Mr President,

Rwanda is more than committed to ensuring that as we deliver on our responsibility to protect, we protect with the utmost integrity the lives of those that we have been tasked to safeguard. The Kigali Principles on the Protection of Civilians has touched on this important issue by advancing the steps that must be taken to achieve a zero tolerance policy while at the same time underscoring the need to report on all human rights abuses.

Rwanda believes that all sexual violence and abuse are unacceptable and our military and judicial policies are a strong testament of this commitment to ending such abhorrent actions.  Let me be clear: One case is just unacceptable in our view. And it should not be tolerated. The protectors should not be perpetrators. There is no justification of whatsoever on the case of sexual exploitation and abuse. And any case of allegation should be reported, investigated and legal actions taken against the alleged perpetrators.

Mr President

Combating sexual exploitation and abuse begins long before peacekeepers arrive to the mission area. Discipline, code of conduct, anchored in our culture and within national jurisdiction is paramount in preventing, fighting and eradicating sexual exploitation and abuse, that at the end, undermine the credibility of peacekeepers who are doing tremendous job in different missions, including paying ultimate sacrifice.

My country has an absolute zero tolerance for sexual exploitation and abuse; we ensure that our troops and police receive thorough training that covers sexual exploitation and abuse, in which we use UN manuals as an additional reference. Judicially, the Rwandan penal code punishes all those found guilty of the crime, including peacekeepers operating internationally.

My Government has committed to combat sexual exploitation and abuse, including the deployment of one Legal Advisor and one investigator in each battalion of our contingents deployed in UN Peacekeeping missions since 2011.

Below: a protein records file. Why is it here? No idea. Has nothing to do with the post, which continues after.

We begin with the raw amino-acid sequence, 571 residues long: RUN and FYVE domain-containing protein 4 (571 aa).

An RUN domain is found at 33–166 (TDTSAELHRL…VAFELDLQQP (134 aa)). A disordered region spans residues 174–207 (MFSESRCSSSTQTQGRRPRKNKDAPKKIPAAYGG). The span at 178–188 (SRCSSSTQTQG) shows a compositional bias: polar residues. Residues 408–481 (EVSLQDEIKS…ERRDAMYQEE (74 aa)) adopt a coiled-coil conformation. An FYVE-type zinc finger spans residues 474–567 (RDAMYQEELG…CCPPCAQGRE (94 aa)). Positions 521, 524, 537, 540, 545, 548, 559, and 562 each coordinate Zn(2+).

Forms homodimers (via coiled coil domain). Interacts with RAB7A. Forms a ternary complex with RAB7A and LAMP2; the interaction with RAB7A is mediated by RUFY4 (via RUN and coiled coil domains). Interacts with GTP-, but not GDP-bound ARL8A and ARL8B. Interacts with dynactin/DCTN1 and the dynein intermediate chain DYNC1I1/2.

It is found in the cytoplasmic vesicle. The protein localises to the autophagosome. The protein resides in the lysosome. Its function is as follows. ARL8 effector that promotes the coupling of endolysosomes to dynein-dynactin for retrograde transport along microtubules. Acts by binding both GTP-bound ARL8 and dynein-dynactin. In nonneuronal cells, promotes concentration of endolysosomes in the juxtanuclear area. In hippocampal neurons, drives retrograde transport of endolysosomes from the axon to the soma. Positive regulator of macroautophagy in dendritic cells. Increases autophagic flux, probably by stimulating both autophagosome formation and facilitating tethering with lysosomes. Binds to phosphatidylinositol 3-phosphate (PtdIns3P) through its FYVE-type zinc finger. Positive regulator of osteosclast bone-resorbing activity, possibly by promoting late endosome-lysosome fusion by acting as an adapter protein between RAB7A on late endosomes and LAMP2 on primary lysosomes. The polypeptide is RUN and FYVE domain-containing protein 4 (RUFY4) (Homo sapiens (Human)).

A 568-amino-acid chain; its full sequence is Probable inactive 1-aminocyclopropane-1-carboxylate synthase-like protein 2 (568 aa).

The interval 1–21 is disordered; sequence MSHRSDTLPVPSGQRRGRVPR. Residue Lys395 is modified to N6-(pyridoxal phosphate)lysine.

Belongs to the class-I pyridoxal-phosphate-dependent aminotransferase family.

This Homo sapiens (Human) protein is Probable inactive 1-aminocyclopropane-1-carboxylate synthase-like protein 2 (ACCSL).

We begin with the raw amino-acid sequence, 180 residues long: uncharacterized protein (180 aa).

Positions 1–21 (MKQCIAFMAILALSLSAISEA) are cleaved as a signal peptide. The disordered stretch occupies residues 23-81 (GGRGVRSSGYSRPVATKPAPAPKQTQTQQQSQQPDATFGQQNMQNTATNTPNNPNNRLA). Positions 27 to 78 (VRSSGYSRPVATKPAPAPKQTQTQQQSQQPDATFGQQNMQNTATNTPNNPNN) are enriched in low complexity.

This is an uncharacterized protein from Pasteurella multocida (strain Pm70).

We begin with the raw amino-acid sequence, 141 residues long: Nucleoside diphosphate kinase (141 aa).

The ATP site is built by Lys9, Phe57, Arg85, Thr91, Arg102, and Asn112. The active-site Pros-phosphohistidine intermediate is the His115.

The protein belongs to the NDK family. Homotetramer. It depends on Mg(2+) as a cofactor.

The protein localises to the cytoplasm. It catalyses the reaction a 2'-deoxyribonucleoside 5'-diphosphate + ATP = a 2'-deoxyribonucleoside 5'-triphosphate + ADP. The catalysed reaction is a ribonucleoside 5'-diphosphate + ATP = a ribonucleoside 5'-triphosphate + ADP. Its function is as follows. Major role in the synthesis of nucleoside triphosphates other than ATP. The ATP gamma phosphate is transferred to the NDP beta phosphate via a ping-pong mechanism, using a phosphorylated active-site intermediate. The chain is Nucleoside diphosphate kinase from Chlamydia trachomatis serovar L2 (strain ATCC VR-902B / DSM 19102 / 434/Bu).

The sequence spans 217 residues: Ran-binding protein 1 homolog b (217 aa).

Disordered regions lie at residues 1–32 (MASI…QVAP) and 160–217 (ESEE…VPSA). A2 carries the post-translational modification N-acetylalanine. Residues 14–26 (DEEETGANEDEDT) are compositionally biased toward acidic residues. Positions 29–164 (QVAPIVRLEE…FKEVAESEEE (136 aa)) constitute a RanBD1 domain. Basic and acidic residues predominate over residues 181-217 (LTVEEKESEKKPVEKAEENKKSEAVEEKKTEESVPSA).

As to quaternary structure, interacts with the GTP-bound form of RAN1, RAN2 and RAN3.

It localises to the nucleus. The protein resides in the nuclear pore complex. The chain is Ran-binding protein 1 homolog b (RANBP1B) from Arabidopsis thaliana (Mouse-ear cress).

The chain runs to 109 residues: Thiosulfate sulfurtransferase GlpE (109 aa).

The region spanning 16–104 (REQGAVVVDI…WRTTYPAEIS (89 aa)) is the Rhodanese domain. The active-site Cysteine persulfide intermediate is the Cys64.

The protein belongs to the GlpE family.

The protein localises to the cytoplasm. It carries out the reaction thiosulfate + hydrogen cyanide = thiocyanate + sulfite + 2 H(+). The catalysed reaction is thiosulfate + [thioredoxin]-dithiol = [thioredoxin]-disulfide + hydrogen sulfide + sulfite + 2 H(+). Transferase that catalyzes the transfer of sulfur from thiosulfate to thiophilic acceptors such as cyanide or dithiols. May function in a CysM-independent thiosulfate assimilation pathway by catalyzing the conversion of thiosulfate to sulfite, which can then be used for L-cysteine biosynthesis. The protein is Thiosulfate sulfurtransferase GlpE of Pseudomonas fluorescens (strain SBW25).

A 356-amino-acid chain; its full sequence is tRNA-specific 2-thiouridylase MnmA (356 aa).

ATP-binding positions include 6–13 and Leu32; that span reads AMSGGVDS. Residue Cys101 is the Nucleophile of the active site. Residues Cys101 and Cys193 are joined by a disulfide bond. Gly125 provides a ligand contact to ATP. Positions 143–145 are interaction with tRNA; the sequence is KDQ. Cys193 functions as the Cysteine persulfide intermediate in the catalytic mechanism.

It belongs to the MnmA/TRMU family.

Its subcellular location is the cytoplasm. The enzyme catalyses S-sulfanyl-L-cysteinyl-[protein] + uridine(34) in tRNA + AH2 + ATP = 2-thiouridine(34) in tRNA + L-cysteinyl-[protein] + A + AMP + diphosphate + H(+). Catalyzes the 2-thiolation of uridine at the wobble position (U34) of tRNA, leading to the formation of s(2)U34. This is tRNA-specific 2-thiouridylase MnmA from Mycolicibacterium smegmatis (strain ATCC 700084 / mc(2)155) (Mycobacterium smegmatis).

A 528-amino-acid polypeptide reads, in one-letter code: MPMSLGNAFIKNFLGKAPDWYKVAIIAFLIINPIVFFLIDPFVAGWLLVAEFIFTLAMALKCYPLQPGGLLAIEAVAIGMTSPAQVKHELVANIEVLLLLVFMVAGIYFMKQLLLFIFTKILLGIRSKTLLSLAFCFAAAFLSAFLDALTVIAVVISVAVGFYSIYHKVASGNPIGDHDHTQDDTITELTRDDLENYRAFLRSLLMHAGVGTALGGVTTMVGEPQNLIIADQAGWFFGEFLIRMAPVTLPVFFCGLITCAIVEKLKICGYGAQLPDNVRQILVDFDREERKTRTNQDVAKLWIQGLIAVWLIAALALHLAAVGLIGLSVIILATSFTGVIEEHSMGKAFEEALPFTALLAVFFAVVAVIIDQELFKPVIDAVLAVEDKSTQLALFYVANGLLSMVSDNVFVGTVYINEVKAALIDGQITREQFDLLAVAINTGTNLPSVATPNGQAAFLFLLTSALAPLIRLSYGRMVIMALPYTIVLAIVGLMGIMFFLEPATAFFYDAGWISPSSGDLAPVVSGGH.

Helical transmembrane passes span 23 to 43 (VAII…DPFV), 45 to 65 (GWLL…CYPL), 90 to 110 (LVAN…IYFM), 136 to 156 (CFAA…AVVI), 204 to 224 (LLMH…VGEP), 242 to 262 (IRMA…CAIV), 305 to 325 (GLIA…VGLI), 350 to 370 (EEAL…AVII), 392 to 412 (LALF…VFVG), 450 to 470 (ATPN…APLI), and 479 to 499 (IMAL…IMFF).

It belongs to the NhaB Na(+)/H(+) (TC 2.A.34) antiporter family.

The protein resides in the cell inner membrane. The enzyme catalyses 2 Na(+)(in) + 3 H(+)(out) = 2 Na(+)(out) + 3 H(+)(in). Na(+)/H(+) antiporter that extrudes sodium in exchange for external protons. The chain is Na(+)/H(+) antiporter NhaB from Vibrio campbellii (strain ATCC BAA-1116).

One of the key elements in combating sexual exploitation and abuse is also the Pre-deployment training on sexual exploitation and abuse which can create a culture that does not tolerate any degree of abuse, as witnessed firsthand by Rwanda.

In the case of Rwanda as mentioned in the SG report, it cites three inquiries into inappropriate relationships between adult women and Rwandan police officers formerly serving in MINUSTAH. These allegations represent a serious violation of the Rwanda Government policy. Investigations have been ongoing and administrative measures have been taken while waiting for the completion of the investigations.

Mr President,

As Member States, we must continue to report, prosecute and criminalize those who have been convicted of taking advantage of the most vulnerable: the women and children entangled in today’s conflicts. These victims are our mothers, sisters and daughters. These efforts should also apply to those operating as non-UN personnel working under the Security Council mandate. It should also be expected that national and regional entities deploying outside of the UN mandate are held to the same standards as UN personnel, including independent investigations with the outcomes brought to the attention and action of the Security Council.  Transparency, objectivity and accountability should define the Secretariat’s work when addressing this issue.

In addition to descriptive obligations of TCC, there is a greater need of regular interaction between the Secretariat and the TCC when it comes to investigations and update from both sides is therefore necessary before the release of the report. Most often, the Secretariat does not consult member States and yet we have cases that have been investigated and legal actions taken which are not included in the report.

At the same time, non-criminal policy violations should not divert attention from, or dilute responsibility for numerous unresolved cases of rape and child abuse by peacekeeping forces.

We call upon the United Nations and troop contributing countries to remain focused on accountability for these heinous crimes.

Mr President